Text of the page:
Stock Market Today: Wall Street Swings After Fed Keeps Interest Rates High, Downplays Odds Of A Hike

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NEW YORK — U.S. stocks swung to a mixed finish on Wednesday after the head of the Federal Reserve said the cuts to interest rates that Wall Street craves so much are still likely, even if they’re delayed because of stubbornly high inflation.

The S&P 500 fell 17.30 points, or 0.3%, to 5,018.39 after the Fed held its main interest rate at its highest level since 2001, just as markets expected. The index had rallied as much as 1.2% in the afternoon before giving up all the gains at the end of trading.

The Dow Jones Industrial Average rose 87.37, or 0.2%, to 37,903.29, and the Nasdaq composite lost 52.34, or 0.3%, to 15,605.48.

On the downside for financial markets, Federal Reserve Chair Jerome Powell said out loud the fear that’s recently sent stock prices lower and erased traders’ hopes for imminent cuts to interest rates: “In recent months, inflation has shown a lack of further progress toward our 2% objective.” He also said that it will likely take “longer than previously expected” to get confident enough to cut rates, a move that would ease pressure on the economy and investment prices.

At the same time, though, Powell calmed a fear swirling in the market, that inflation has remained so high that additional hikes to rates may be necessary.

“I think it’s unlikely that the next policy rate move will be a hike,” he said.

The Fed also offered financial markets some assistance by saying it would slow the pace of how much it’s shrinking its holdings of Treasurys. Such a move could grease the trading wheels in the financial system, offering stability in the bond market. Powell said the Fed did it to reduce “risk of money markets showing stress.”

Yields eased in the bond market following the move and Powell’s comments.

The yield on the 10-year Treasury fell to 4.63% from 4.65% just before the announcement, easing the pressure on the stock market. The yield on the two-year Treasury yield, which more closely tracks expectations for the Fed, dropped to 4.95% from 5.04% late Tuesday.

Traders themselves had already downshifted their expectations for rate cuts this year to one or two, if any, after coming into the year forecasting six or more. That’s because they saw the same string of reports as the Fed, which showed inflation remaining stubbornly higher than forecast this year.

Wall Street is waiting to hear more later today about interest rates. The AP’s Seth Sutel reports.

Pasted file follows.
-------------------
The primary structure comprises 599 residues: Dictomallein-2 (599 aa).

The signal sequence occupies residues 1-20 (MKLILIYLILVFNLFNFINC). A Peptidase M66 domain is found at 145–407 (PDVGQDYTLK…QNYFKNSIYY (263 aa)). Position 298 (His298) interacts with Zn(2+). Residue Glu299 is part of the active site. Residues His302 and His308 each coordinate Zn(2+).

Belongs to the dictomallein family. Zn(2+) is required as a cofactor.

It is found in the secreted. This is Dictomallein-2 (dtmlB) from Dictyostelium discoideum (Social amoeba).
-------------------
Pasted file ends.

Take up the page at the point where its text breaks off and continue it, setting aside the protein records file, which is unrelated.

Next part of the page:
Powell had already recently hinted rates may stay high for a while. That was a disappointment for Wall Street after the Fed earlier had indicated it was penciling in three cuts to rates during 2024.

Powell’s comments Wednesday were largely seen as less harsh than feared.

“Yet, before markets get overly excited, it’s worth remembering that the Fed is responding to the unfolding economic data, just as we all are,” according to Seema Shah, chief global strategist at Principal Asset Management. “The next few months of data are pivotal for the Fed path.”

Without the benefit of easing rates, companies will need to deliver better profits to support their stock prices.

CVS Health tumbled 16.8% after reporting weaker results for the latest quarter than analysts expected. It said it’s been hurt by increased costs at its Medicare Advantage business, and it cut its forecast for profit over the full year.

Starbucks dropped 15.9% after falling short of expectations for both profit and revenue in the latest quarter. Sales trends weakened at its stores outside the United States in particular, and it cut its full-year forecasts for profit and revenue.

Super Micro Computer, which has been one of Wall Street’s hottest stars, gave back 14% despite topping expectations for profit. The company, which sells server and storage systems used in AI and other computing, fell shy of analysts’ forecasts for revenue. Expectations had bult up after its stock had already tripled this year amid a broad frenzy on Wall Street around artificial-intelligence technology.

Advanced Micro Devices dropped 8.9% despite reporting profit that matched expectations. Its revenue came in a bit shy of forecasts, as did the midpoint of its forecasted range for revenue in the current quarter.

On the winning side was Amazon, which climbed 2.3% after reporting stronger profit for the latest quarter than analysts expected. The retail behemoth credited reaccelerating growth at its cloud-computing business, in part, as it benefits from demand for AI.

Before the Fed’s announcement, stocks and Treasury yields had been moving relatively little following some weaker-than-expected reports on the economy.

One report from the Institute for Supply Management said the U.S. manufacturing sector unexpectedly fell back into contraction last month.

A separate report said U.S. employers were advertising slightly fewer jobs at the end of March than economists expected. The hope on Wall Street has been that a cooldown could help prevent upward pressure on inflation. The downside is that if it weakens too much, a major support for the economy could give out.

Some recent economic reports raised fears about the potential for a stagnating economy combined with high inflation. The Fed doesn’t have great tools to fix such a scenario, called “stagflation.”

But Powell downplayed the risk of that and said inflation is much lower and economic growth is better than the last time stagflation struck in the 1970s and 80s.

“I don’t see the ‘stag’ or the ‘flation,’” he said.

Updated 2:22 PM PDT, May 1, 2024


AP Writers Matt Ott and Zimon Zhong contributed.


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